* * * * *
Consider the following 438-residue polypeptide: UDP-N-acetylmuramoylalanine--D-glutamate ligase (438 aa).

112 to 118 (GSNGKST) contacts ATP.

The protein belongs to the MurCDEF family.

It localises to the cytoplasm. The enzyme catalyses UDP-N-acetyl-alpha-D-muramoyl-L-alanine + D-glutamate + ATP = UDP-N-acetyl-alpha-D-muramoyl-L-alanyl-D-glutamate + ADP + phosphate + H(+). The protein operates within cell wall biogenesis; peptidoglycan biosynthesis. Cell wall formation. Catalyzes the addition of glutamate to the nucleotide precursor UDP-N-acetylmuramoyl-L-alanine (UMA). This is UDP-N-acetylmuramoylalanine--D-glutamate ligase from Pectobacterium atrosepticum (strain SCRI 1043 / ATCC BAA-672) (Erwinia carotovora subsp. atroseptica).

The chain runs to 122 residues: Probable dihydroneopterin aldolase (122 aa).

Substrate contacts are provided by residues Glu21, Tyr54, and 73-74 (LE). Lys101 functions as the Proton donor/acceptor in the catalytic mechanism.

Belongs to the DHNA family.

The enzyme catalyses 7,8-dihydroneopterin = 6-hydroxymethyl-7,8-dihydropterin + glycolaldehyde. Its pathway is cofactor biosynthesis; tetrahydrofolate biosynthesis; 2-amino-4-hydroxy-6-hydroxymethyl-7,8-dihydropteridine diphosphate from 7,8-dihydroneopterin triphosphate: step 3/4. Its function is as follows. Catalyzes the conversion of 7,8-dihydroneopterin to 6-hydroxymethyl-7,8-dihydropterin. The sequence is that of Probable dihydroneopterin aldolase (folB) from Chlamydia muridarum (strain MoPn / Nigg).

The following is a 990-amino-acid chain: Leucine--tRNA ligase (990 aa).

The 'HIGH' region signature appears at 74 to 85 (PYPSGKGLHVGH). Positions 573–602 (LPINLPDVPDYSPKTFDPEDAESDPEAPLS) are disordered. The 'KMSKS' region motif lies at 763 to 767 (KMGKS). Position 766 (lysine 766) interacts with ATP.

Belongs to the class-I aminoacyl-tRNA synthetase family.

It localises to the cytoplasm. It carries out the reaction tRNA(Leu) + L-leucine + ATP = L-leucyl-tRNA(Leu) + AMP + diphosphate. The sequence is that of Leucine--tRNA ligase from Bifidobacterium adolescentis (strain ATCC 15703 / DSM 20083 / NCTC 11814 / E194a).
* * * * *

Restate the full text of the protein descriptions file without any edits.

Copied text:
Consider the following 438-residue polypeptide: UDP-N-acetylmuramoylalanine--D-glutamate ligase (438 aa).

112 to 118 (GSNGKST) contacts ATP.

The protein belongs to the MurCDEF family.

It localises to the cytoplasm. The enzyme catalyses UDP-N-acetyl-alpha-D-muramoyl-L-alanine + D-glutamate + ATP = UDP-N-acetyl-alpha-D-muramoyl-L-alanyl-D-glutamate + ADP + phosphate + H(+). The protein operates within cell wall biogenesis; peptidoglycan biosynthesis. Cell wall formation. Catalyzes the addition of glutamate to the nucleotide precursor UDP-N-acetylmuramoyl-L-alanine (UMA). This is UDP-N-acetylmuramoylalanine--D-glutamate ligase from Pectobacterium atrosepticum (strain SCRI 1043 / ATCC BAA-672) (Erwinia carotovora subsp. atroseptica).

The chain runs to 122 residues: Probable dihydroneopterin aldolase (122 aa).

Substrate contacts are provided by residues Glu21, Tyr54, and 73-74 (LE). Lys101 functions as the Proton donor/acceptor in the catalytic mechanism.

Belongs to the DHNA family.

The enzyme catalyses 7,8-dihydroneopterin = 6-hydroxymethyl-7,8-dihydropterin + glycolaldehyde. Its pathway is cofactor biosynthesis; tetrahydrofolate biosynthesis; 2-amino-4-hydroxy-6-hydroxymethyl-7,8-dihydropteridine diphosphate from 7,8-dihydroneopterin triphosphate: step 3/4. Its function is as follows. Catalyzes the conversion of 7,8-dihydroneopterin to 6-hydroxymethyl-7,8-dihydropterin. The sequence is that of Probable dihydroneopterin aldolase (folB) from Chlamydia muridarum (strain MoPn / Nigg).

The following is a 990-amino-acid chain: Leucine--tRNA ligase (990 aa).

The 'HIGH' region signature appears at 74 to 85 (PYPSGKGLHVGH). Positions 573–602 (LPINLPDVPDYSPKTFDPEDAESDPEAPLS) are disordered. The 'KMSKS' region motif lies at 763 to 767 (KMGKS). Position 766 (lysine 766) interacts with ATP.

Belongs to the class-I aminoacyl-tRNA synthetase family.

It localises to the cytoplasm. It carries out the reaction tRNA(Leu) + L-leucine + ATP = L-leucyl-tRNA(Leu) + AMP + diphosphate. The sequence is that of Leucine--tRNA ligase from Bifidobacterium adolescentis (strain ATCC 15703 / DSM 20083 / NCTC 11814 / E194a).